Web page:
The Internet of Things is possible thanks to the availability of more powerful and cost-effective components. Today, we have small and accurate sensors, powerful edge computing, cloud computing, advanced analytics techniques such as Machine Learning and Artificial Intelligence, and a myriad of display form factors, including phones, watches, car dashboards, and even Virtual and Augmented Reality.
Twenty years ago, we had accurate sensors and some edge computing capabilities, though not nearly as powerful as what we have today. We also had the ability to centralize data and analyze it to extract value.
So, what has changed?
The answer is connectivity.
Today, connectivity allows enterprises to collect data from remote locations at blazing speeds and affordable costs. With systems no longer siloed, we are seeing the promise of the Internet of Things become a reality.
Ubiquitous connectivity opens the door to new products and services that can reach a wider portion of the population. Take for example the concept of a Smart City. Cities are complex, siloed systems that support the daily life of their citizens. Systems like energy generation and distribution, water delivery, waste management, transit management, surveillance, and more provide the complete nervous system of any city.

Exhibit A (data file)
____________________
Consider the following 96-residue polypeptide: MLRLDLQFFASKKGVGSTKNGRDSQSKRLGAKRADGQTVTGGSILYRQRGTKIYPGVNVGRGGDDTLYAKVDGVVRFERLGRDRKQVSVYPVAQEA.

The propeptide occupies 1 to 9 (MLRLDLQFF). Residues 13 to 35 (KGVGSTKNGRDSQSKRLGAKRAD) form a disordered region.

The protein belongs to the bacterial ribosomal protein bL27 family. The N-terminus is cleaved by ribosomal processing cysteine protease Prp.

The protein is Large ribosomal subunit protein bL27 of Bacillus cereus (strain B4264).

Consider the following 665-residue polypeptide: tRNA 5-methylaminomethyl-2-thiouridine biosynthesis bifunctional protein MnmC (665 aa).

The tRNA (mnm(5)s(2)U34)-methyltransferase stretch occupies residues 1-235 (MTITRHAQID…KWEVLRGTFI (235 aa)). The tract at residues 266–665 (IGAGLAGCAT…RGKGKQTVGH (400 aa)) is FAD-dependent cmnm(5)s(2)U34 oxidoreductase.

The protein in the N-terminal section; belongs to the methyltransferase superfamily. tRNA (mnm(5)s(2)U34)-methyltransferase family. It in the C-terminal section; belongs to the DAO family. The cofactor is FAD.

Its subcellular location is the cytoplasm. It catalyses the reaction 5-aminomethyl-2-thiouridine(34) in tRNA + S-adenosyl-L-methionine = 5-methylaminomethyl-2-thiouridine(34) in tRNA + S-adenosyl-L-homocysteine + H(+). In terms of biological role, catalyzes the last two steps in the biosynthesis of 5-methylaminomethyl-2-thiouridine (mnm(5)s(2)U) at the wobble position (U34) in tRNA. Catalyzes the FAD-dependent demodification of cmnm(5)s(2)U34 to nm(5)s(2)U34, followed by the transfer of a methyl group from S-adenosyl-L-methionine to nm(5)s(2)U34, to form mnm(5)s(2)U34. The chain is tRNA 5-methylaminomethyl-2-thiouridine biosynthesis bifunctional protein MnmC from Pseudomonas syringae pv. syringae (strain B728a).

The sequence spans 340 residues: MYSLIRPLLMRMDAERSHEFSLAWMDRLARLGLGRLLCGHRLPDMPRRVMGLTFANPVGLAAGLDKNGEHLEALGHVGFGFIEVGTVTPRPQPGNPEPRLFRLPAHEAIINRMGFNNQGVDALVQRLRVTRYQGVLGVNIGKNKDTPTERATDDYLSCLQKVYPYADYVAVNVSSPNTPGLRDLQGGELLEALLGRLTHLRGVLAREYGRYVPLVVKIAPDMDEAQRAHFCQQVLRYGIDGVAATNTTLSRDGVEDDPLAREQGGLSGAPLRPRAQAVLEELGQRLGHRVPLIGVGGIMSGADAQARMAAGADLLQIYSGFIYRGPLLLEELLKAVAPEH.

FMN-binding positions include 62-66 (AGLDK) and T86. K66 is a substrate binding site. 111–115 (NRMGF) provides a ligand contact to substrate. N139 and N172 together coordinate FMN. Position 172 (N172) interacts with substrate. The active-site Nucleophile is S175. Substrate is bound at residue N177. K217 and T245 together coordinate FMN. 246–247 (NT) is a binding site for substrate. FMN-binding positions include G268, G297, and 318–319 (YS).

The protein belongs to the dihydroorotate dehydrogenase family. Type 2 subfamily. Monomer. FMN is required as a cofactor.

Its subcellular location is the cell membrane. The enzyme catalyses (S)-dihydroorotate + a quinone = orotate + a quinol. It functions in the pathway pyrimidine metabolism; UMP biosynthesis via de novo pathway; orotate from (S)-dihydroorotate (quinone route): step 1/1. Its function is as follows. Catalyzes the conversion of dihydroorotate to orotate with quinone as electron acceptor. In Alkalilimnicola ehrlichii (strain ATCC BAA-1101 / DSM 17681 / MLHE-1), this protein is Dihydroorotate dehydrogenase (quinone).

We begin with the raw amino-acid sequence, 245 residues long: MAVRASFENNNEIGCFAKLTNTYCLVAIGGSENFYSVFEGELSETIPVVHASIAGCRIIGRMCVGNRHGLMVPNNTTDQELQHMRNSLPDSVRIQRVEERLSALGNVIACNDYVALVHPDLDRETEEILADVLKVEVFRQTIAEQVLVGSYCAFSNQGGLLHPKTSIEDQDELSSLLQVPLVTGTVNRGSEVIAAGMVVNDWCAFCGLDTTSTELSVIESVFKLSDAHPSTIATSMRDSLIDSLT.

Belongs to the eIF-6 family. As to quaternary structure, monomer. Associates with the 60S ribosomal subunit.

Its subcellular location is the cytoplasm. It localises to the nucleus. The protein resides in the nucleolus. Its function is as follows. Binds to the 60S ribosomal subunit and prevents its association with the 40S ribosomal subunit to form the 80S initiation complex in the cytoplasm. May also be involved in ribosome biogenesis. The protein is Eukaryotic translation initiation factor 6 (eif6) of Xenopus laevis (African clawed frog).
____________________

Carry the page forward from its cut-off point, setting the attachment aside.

The connectivity revolution enables us to remove barriers across all of these systems and create a unified mega-system commonly known as a “Smart City.” This opens up the door for a multitude of opportunities for both enterprises and governments to deploy solutions that increase operational efficiency, reduce cost, and improve the quality of life for their citizens.
Companies can improve the efficiency of energy delivery by creating a self-healing electric grid or “Smart Grid.” Cities can save millions of gallons of water by automatically detecting leaks across hundreds of miles of “smart pipes.” These applications and many others are beginning to take hold today, and they are powered by connectivity and the Internet of Things.
It’s easy to see how this connectivity revolution enables opportunities in developed countries that already have the infrastructure and know-how to take advantage of them. But what about opportunities in developing countries?